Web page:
# # Don't ever change, baby
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Don't ever change, baby

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© February 2009 Anthony Lawrence

A comment at Controlling core files (Linux) set me thinking about change. You don't need to click on the link; I'll reproduce the comment and my reply here.

That post was written on March 14th, 2005. It described various methods of controlling core files in Linux, including some /proc settings that were fairly new at the time it was written and wouldn't be found in all distros. I haven't looked recently to see if there is anything new in that regard (I probably should), but it was accurate when written.

So there we are. This morning someone named ZhichangYu left this comment:




Really good guide! However It's a pity that it doesn't mention that /etc/sysctl.conf controls all settings under /proc/sys.

I really appreciate helpful comments. I had to smile a little at the "it's a pity" - I can't imagine that any serious damage could come from failing to mention that - but I do appreciate the fact that ZhichangYu was willing to take a moment to add something that might be useful to another reader. That's always helpful and I am always appreciative.

However, his comment also reminded me about change, so I added my own reply:



A pity?

:-)

I guess sysctl and sysctl.conf are fairly standard now but weren't when this was written. Not all distros used sysctl.conf then and I wouldn't bet my life that all do today.

I think it is probably true that sysctl.conf is a fairly safe assumption now, but more generally you should never assume that because you know something about one distro at one point in time that it applies to other distros or even that same distro at another point in time.

If you pawed through the thousands of posts here, you'd find lots of examples like that: things that were once true that aren't now, things that mention /proc but not sysctl, things that mention sysctl but not sysctl.conf, things that have changed, things that now don't work the way they did when the post was written - it's impossible for me to keep up with and that's why I REALLY APPRECIATE COMMENTS LIKE THIS.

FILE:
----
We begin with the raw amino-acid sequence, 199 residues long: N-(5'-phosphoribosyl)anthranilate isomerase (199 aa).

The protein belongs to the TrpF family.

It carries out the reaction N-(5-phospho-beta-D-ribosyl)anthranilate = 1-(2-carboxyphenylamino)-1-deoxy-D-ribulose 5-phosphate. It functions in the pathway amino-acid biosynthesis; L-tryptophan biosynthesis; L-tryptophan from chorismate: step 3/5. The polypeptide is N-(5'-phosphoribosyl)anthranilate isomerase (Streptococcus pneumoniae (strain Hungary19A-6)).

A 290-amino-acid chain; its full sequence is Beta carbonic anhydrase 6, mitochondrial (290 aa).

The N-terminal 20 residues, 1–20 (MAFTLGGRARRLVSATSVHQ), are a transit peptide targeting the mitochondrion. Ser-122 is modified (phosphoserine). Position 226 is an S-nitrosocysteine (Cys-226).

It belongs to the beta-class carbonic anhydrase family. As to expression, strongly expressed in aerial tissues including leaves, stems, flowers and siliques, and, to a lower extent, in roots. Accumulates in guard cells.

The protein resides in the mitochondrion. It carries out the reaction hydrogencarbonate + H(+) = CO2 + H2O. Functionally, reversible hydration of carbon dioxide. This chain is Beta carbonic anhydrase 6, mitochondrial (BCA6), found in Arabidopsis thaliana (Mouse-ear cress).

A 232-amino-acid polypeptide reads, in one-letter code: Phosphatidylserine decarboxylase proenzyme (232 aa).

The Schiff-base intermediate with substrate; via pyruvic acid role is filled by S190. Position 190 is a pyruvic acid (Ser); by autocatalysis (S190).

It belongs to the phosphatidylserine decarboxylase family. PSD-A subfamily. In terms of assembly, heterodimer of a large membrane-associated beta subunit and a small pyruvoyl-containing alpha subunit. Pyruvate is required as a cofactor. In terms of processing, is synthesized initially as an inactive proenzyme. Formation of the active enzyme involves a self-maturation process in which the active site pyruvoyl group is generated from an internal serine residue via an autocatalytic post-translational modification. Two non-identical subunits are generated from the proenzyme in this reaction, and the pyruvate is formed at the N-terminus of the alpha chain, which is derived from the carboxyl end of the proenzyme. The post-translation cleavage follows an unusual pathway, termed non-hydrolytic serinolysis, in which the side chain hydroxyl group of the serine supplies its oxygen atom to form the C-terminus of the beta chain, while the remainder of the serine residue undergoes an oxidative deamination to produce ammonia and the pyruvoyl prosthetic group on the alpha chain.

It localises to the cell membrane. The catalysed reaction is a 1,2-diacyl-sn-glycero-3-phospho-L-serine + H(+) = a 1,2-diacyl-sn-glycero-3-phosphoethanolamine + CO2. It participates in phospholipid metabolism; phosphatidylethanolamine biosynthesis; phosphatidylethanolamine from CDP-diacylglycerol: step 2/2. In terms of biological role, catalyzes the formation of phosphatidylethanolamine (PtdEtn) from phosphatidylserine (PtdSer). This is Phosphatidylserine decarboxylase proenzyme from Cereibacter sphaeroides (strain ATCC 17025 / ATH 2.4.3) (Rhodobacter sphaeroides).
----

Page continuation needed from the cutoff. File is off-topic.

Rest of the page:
Even when laced with pity :-)

This is hardly the only example. For example, if you read Shell Bashing from May 2001, you'd find an incorrect description of how .bashrc works on a current Linux system. It worked as described when that was written, but it doesn't work that way now. I've added a note to the page explaining that, but that's one page out of many thousands: things change.

The Skills Test pages here are rife with that sort of thing. When I notice something, I make a note or an addition, but I always leave the original information in place as a historical record that might help remind readers about the dangers of assumptions, especially with something as fast moving and as varied as Linux. A while back I added this warning to the beginning of the Linux tests:

February 2008: These tests are all badly in need of update. Some questions are incorrect because of changing technology and others just make no sense in today's IT world. I do intend to update these, but it's a big project..

A project that has been helped by numerous comments, of course.

I do look for this kind of thing. When I notice something has changed in the big world of Linux, I go searching here for posts that might need to be updated. I also just use random pages to find stuff that needs updating, but there is no way I'll find it all.

Change is going to happen. Information rots. Technology marches on. Please, please, PLEASE, if you see something that needs updating, leave a comment or shoot me an email. You'll be helping the next guy and we all appreciate it.


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